The settlement proposal surfaced at a time when legislative efforts to restructure the GSEs are stalled and Washington insiders are becoming increasingly skeptical about Congress' ability to pass housing finance reform legislation.
The Obama administration remains committed to a legislative solution to GSE reform, however, and keeping Fannie and Freddie in conservatorship until that process is completed. At a recent congressional hearing, Treasury Secretary Jack Lew poured cold water on the idea of ending the conservatorships or returning the GSEs to the control of the shareholders.
"I think the right thing to do is GSE reform and get on with a new restructured system. But it is not the right time to be talking about ending the conservatorships and paying dividends," Lew said on June 17.
Lew did not suggest, however, the Obama administration is planning to advance any proposal to resolve the deadlock over GSE reform. It backed bipartisan efforts in the Senate last year, which ultimately failed after several progressives suggested it didn't do enough to boost affordable housing.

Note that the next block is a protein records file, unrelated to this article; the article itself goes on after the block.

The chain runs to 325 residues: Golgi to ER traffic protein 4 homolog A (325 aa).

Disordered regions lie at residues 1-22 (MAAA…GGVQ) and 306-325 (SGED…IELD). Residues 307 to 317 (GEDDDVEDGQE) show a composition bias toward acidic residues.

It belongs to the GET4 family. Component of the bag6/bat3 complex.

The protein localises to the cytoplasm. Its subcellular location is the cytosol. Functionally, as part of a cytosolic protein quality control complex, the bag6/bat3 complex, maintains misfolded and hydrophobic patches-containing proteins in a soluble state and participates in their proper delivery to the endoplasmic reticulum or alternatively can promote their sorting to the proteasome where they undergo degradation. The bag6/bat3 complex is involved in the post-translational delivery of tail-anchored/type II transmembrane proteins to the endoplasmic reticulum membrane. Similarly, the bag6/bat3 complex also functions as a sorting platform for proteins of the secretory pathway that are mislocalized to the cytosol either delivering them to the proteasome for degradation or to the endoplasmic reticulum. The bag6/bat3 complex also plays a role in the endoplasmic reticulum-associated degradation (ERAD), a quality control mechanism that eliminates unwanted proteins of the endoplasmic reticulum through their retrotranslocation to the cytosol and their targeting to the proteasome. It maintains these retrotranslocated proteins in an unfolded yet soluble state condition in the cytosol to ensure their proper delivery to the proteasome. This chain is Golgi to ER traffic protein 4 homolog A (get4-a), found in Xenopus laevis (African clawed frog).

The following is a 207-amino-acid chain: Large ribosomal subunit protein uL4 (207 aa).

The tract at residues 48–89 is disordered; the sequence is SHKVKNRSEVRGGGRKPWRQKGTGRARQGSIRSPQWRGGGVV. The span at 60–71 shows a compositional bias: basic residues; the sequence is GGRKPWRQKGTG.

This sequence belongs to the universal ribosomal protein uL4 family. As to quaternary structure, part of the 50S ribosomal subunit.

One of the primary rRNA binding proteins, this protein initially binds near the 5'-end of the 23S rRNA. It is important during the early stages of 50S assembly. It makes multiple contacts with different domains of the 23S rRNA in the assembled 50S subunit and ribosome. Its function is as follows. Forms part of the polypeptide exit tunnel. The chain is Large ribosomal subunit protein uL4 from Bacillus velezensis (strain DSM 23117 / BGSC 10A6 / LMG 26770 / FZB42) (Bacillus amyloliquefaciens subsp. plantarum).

Some question whether the White House will make another attempt at GSE reform.
"Are they are they going to do anything or will they just ride it out?" one source said.
One lobbyist supportive of the Leadership Conference's plan said the administration could fall back on the idea as Obama's term comes to a close.
The coalition's proposal points out that Treasury controls warrants on 80% of Fannie and Freddie common stock and the value of the warrants could exceed $100 billion. And it appears of the interests of GSE shareholders and affordable housing advocates are also converging.
But GSE shareholders have been frustrated in getting federal judges to recognize their claims against the U.S. government.
For its part, the Leadership Conference is alarmed by the falling homeownership rates and the small percentage of African-Americans and Hispanics currently qualifying for loans guaranteed by Fannie and Freddie.
The Leadership Conference is not surprised the proposal has run into resistance since it would involve settlements of ongoing lawsuits with GSE shareholders, according to the conference's senior counsel Rob Randhava.